Sharon MacBride was devastated by the ramifications of an emotionally driven investment when it came time to sell her outer-Sydney property. Ignoring her agent’s advice, she embarked on a simple strategy to claw back some capital growth.
“When we put our Cherrybrook investment property on the market in 2011, I was expecting to sell it for around double its $565,000 purchase price. I was in for a rude shock.
We’d purchased the property in 2003, after finally waking up to how much equity we had accumulated in our primary residence in West Pymble.
After seeing a ‘rags to riches’ investment story on one of the commercial networks, I’d sat down and took a long, hard look at what we’d been missing out on.
At that stage we were very young and naive. We ran our own business, but we weren’t particularly property-savvy and so for a number of years we had all of this equity building in the property without knowing what was going on. We were just too focused on building the business and raising three children.
So I sat down and looked at how much equity we had sitting doing nothing in this property, and I think it was about $600,000 or so. I said to my husband at the time: ‘You know, this is crazy. We could actually go and buy one, two, three properties.’
At the same time my sister was being forced out of her rental situation, because the owners had sold the property. The new owners were coming in, she couldn't find anything she liked and so from an emotional standpoint I thought, ‘well, I can help you, we want to find an investment property anyway. You tell us what you like and we’ll buy it’.
Stupidly, driven by emotions and not thinking like a property investor should, we ended up out in Cherrybrook.
We’d been looking at that area, or within five kilometres of it, because we’d been checking property data and these areas were going up in value. Not understanding property investment, I thought that if an area had gone up in value it had to be good buying. So I’d seen how Cherrybrook had gone up 23 per cent in the past year and thought, ‘wow, this has got to be a great place’.
If someone asked me now if I would buy in an area receiving that rate of growth, I’d run a mile. Not because it’s a bad area, but because you've missed an opportunity to make money when prices are growing that quickly.
We ended up buying a beautiful little cottage in Cherrybrook, dating back to the early 1900s. Long story short, my sister moved in and lived there for five years. After five years she was able to build enough of a deposit to look at buying her own property. We then rented that property out for another three or so years.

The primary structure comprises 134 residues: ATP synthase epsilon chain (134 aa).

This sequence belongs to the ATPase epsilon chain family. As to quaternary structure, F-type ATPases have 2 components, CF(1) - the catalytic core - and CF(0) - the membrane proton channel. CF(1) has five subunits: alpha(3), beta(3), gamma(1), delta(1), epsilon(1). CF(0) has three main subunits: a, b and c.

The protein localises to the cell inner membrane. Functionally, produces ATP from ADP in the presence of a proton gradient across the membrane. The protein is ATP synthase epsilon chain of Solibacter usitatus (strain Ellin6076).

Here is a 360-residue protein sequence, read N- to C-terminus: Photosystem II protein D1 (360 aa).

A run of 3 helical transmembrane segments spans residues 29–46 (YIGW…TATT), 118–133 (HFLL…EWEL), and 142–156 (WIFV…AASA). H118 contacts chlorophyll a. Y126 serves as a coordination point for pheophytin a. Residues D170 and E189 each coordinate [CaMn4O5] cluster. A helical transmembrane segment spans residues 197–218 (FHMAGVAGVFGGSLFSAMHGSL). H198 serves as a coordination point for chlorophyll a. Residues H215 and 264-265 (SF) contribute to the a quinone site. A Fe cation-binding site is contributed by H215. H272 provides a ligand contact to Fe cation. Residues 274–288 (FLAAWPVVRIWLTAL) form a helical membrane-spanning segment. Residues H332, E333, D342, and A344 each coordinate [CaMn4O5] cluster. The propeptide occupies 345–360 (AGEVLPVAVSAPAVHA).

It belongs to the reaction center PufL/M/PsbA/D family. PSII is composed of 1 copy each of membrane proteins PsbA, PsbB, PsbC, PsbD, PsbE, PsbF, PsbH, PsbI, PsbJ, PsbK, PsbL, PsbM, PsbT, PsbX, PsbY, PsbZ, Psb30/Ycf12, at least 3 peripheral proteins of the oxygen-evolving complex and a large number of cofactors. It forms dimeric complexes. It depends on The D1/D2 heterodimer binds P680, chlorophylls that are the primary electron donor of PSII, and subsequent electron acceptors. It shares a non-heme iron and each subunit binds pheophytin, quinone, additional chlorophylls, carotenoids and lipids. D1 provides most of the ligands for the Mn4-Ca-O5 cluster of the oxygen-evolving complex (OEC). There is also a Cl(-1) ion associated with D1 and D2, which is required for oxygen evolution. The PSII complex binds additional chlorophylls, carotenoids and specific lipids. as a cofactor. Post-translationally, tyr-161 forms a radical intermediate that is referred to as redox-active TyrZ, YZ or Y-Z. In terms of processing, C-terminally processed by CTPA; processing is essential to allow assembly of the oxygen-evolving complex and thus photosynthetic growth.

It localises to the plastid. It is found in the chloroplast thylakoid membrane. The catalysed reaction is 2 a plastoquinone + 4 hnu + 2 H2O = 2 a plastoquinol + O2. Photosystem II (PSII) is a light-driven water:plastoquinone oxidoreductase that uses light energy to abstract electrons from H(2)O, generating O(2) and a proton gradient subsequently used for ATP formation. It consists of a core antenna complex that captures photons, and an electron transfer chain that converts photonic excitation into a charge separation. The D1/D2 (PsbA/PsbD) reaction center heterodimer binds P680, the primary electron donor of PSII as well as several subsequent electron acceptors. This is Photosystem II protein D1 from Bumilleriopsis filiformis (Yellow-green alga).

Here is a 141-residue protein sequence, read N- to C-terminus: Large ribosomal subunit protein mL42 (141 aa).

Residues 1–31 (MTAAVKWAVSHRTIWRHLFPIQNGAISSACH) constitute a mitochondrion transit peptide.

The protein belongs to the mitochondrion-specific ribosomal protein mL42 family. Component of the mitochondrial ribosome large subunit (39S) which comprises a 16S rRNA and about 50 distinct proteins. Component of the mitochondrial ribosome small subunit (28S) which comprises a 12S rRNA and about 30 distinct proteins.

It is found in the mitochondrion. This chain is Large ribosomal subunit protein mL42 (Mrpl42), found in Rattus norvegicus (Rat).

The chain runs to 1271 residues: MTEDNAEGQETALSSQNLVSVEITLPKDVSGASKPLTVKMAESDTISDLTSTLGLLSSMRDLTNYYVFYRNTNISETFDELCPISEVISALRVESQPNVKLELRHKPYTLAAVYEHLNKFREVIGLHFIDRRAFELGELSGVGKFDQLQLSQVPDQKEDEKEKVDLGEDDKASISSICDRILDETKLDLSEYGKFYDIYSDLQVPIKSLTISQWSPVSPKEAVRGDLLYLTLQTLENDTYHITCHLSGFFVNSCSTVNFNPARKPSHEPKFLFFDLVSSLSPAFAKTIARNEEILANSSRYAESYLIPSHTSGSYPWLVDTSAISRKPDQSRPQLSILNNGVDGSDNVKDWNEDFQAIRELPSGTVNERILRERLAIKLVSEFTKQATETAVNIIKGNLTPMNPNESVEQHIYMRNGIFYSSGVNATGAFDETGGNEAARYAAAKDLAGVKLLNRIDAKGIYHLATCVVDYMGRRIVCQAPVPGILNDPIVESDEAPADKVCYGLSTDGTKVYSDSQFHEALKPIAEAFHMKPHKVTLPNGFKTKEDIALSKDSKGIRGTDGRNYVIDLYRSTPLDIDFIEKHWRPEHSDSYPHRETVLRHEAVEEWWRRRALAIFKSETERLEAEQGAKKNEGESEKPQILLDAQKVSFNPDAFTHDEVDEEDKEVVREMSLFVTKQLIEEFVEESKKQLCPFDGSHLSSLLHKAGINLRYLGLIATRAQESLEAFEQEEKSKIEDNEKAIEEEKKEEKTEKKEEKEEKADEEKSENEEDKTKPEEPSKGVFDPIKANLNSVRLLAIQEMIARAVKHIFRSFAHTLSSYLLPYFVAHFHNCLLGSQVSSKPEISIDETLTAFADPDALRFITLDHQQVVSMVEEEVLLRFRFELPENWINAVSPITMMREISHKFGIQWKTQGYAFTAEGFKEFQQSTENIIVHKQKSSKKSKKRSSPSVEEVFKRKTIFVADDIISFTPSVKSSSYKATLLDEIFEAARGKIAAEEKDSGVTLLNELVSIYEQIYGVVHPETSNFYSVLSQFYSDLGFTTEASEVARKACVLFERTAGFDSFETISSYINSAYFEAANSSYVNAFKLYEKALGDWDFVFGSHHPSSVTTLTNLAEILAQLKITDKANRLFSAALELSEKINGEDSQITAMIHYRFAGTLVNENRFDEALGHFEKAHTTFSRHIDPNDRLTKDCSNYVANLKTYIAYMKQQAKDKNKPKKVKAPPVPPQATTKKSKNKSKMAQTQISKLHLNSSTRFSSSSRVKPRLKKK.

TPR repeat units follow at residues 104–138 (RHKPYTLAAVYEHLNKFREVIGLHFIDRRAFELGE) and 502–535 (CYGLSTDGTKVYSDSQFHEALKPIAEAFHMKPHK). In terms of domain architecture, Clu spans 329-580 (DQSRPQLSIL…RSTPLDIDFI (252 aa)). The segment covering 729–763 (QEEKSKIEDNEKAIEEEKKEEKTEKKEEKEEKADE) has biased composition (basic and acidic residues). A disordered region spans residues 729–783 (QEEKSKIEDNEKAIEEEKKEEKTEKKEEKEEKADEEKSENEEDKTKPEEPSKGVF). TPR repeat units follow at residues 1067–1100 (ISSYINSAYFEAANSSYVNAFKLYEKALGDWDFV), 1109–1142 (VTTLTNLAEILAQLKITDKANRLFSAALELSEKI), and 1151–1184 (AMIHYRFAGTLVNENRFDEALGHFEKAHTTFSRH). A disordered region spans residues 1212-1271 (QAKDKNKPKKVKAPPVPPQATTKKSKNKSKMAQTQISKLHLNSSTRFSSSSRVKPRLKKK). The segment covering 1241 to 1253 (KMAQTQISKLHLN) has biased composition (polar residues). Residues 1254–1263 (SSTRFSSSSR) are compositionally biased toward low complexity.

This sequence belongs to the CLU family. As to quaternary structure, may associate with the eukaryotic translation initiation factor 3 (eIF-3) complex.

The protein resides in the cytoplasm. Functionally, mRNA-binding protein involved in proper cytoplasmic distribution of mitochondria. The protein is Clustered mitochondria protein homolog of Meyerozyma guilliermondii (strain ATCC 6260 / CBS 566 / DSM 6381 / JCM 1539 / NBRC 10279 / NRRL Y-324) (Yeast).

In 2011 we were talking about putting it back on the market. Because it was one of the original cottages in the Cherrybrook area, it was difficult to compare it to the McMansions that dominate that part of Sydney: valuers didn't really know what sort of figure to put on it.
We had a valuer come in and they put a value of $630,000 on it. My initial reaction was to think that this was ridiculous figure. But I’d bought at the top of the market, we’d had the global financial crisis, and the property market had gone backwards.
So I entered a state of panic and said to the estate agent, ‘look, this has got to be a mistake’. I took him through the property at the time and told him that I was thinking of staging it in an attempt to increase its market appeal. He said, ‘don’t bother, we’re not in the eastern suburbs you know, this area doesn't really respond well to that’.
I wasn't happy with that response, so I went ahead and got some quotes for a professional company to property stage it. But the quotes came back much higher than I was expecting – I didn't want to risk spending $10,000 or more on the strategy.
So I started looking at period furniture on eBay, and ended up buying enough furniture and furnishings to go right through the four bedrooms for $4,000, a figure that also included ripping up the carpets and sanding the original floorboards.
It looked fantastic; and when I had another valuer come through the property they immediately put a value of between $730,000 and $770,000 on it. I brought the real estate agent back through and he said I was absolutely right to go ahead against his advice.
We ended up selling the property for $750,000 and I then sold the new owners half the furniture I had bought on eBay at a profit to me. Then I sold the balance on eBay for a profit.
I might not have got the figure I was initially expecting, but a little entrepreneurial spirit combined with the wonders of the digital age helped me to make the best of a bad situation.”